City Boy Chronicles 1

It used to be that summer mornings were staircases of light from our old wooden staircase, and you were careful enough not to make creaking sounds as you sneak down as early as 5am. You were fascinated by the tunnel of light seeping in from the windows, in it were floating fish of dust bones and fluff, and that was one of your strongest memories of lazy weekdays.

You had no cable TV but there was everything interesting on: Sesame Street, or Eminem on MTV, and I still had those VHS tapes and in a few years papa would bring you your first DVD player, along with good movies like Jurassic Park 2 and 3.

You don’t remember breakfasts during summer, and doubt that everyone else does too. It’s a license to skip one meal during lazy days.

Mama always left for work in the morning or had just come home from night duty and it meant two things: you were stuck at home during the day or stuck at home during the day. You had a little boy for a brother who couldn’t talk but your mind was somewhere always far, maybe in the world you’ve always concieved after watching tons of Mr. Bean episodes, dreaming up that the world would always look like the 90’s in United Kingdom. Or so you always thought.

At the turn of the century you had cousins visiting and praying over things like the end of the world and the 6-headed dragon that would soon rise and destroy the world, and it chilled you to the bone but it also reminded you of that dinosaur poster and all the dinosaur toys you’ve loved and lost in the process of building your own Jurassic Park. You couldn’t sleep at night, terrorism was terror, on TV were signs and signs that the world will soon be engulfed in a war that culminated in the destruction of mankind in the hands of a many-headed reptilian beast, yet the idea fascinated you. You played Spyro all afternoon trying to finish it but you were 8 years old and it didn’t make sense at all except for the sounds that will sound very nostalgic five years later, and will bring back all the fear, paranoia and familiarity of that old wooden house in an alley somewhere in the heart of the city.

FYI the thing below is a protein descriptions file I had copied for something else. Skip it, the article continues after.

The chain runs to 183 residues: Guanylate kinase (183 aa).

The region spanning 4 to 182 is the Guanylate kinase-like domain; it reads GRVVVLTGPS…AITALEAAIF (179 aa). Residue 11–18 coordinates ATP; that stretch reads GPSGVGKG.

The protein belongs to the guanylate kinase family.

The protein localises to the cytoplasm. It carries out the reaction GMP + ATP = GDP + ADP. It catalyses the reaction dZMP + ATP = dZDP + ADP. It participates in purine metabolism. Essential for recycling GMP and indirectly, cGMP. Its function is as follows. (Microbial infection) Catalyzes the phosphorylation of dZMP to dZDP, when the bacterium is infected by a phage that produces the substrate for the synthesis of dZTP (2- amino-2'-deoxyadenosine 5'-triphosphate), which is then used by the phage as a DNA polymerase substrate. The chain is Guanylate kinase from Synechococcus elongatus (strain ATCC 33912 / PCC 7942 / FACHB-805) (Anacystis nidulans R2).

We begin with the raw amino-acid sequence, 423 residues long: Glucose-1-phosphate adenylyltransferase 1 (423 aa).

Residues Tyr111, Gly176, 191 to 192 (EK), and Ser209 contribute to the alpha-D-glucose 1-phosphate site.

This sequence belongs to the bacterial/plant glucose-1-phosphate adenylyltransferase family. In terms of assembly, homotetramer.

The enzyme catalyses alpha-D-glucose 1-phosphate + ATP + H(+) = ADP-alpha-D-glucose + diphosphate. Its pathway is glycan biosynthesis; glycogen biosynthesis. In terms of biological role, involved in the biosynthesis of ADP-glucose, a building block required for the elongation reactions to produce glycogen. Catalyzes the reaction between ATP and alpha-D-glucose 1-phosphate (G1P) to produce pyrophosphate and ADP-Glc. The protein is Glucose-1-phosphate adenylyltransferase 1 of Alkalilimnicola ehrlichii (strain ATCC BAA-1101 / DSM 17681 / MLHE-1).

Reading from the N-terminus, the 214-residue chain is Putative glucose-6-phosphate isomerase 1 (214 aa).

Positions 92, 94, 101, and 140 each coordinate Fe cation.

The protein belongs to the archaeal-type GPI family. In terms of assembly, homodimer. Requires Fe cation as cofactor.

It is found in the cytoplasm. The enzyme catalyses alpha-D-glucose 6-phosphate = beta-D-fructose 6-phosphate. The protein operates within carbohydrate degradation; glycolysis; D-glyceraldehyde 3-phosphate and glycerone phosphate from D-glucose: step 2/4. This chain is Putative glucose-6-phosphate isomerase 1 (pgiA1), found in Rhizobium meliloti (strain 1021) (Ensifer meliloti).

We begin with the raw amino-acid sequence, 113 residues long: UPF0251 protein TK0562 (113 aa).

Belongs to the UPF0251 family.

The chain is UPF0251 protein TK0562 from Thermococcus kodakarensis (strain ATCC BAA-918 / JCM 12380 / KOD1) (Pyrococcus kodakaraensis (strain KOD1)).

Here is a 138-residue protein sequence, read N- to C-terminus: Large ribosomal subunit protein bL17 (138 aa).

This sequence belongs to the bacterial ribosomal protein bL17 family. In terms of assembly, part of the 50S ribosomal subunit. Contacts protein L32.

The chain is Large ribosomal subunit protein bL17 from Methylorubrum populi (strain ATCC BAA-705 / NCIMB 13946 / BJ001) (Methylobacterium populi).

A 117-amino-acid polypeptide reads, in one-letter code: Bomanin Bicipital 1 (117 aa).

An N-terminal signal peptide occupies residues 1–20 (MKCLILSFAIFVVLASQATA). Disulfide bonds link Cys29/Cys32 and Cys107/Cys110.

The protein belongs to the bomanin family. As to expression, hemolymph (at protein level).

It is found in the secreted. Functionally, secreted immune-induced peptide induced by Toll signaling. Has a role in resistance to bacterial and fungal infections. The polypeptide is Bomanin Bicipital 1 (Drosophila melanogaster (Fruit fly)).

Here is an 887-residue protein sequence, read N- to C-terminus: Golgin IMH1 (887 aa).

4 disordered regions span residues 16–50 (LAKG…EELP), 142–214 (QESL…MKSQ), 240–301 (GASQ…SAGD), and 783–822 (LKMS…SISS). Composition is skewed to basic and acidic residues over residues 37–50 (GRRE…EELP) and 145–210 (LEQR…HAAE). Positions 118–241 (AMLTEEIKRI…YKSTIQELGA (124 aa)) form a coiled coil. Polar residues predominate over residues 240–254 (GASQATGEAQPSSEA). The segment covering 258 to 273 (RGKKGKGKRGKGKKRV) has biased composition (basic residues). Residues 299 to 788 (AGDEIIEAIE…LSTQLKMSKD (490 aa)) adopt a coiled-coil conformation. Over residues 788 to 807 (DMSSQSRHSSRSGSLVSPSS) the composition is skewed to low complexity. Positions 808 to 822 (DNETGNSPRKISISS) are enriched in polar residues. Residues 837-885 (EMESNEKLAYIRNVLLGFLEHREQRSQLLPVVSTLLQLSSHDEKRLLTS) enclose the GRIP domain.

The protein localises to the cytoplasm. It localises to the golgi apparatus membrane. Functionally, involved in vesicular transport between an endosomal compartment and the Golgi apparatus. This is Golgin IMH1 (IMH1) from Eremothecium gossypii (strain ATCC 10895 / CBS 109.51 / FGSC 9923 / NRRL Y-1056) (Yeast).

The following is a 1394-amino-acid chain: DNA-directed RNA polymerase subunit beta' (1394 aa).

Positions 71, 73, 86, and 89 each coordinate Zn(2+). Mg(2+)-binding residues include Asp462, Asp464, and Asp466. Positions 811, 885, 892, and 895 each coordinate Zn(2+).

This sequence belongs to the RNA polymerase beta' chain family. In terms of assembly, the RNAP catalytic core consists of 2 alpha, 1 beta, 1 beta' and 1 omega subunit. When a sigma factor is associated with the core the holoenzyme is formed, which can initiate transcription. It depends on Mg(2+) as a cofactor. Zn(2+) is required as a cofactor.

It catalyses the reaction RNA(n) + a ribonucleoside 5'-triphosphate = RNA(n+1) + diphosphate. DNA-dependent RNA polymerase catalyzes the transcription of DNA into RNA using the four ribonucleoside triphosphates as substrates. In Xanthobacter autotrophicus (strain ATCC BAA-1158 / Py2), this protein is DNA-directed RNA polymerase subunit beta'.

The world was huge, the sky was always there, and at night you dread looking at red skies but you were in the city and it was staple, because rain horrified you. As you grew older its appeal would lose and you’d remember all the girls you’ve loved because of the rain, or at least made a lame excuse to love water because girls liked to be associated with things of grace. In hindsight, I’ve always been terrified by the premise of being washed away which is quite also a part of the horrors of an impending apocalypse. But still, I was playing dragons on my box TV, enjoyed the little things like my neighbors, or popular toys, and all the while drawing different dinosaur species taken straight from different dinosaur books that clearly weren’t for my age.

You were afraid to flip through your Questions and Answers Encyclopedia and run into the page where it described how the sun will die out. You were that scared. But in the same sense, fascinated.

You couldn’t find a staircase of light that was as interesting as it appeared almost 13 years ago, and things had lost its luster, except if you wake up in the morning and try to feel like you’re seven again.

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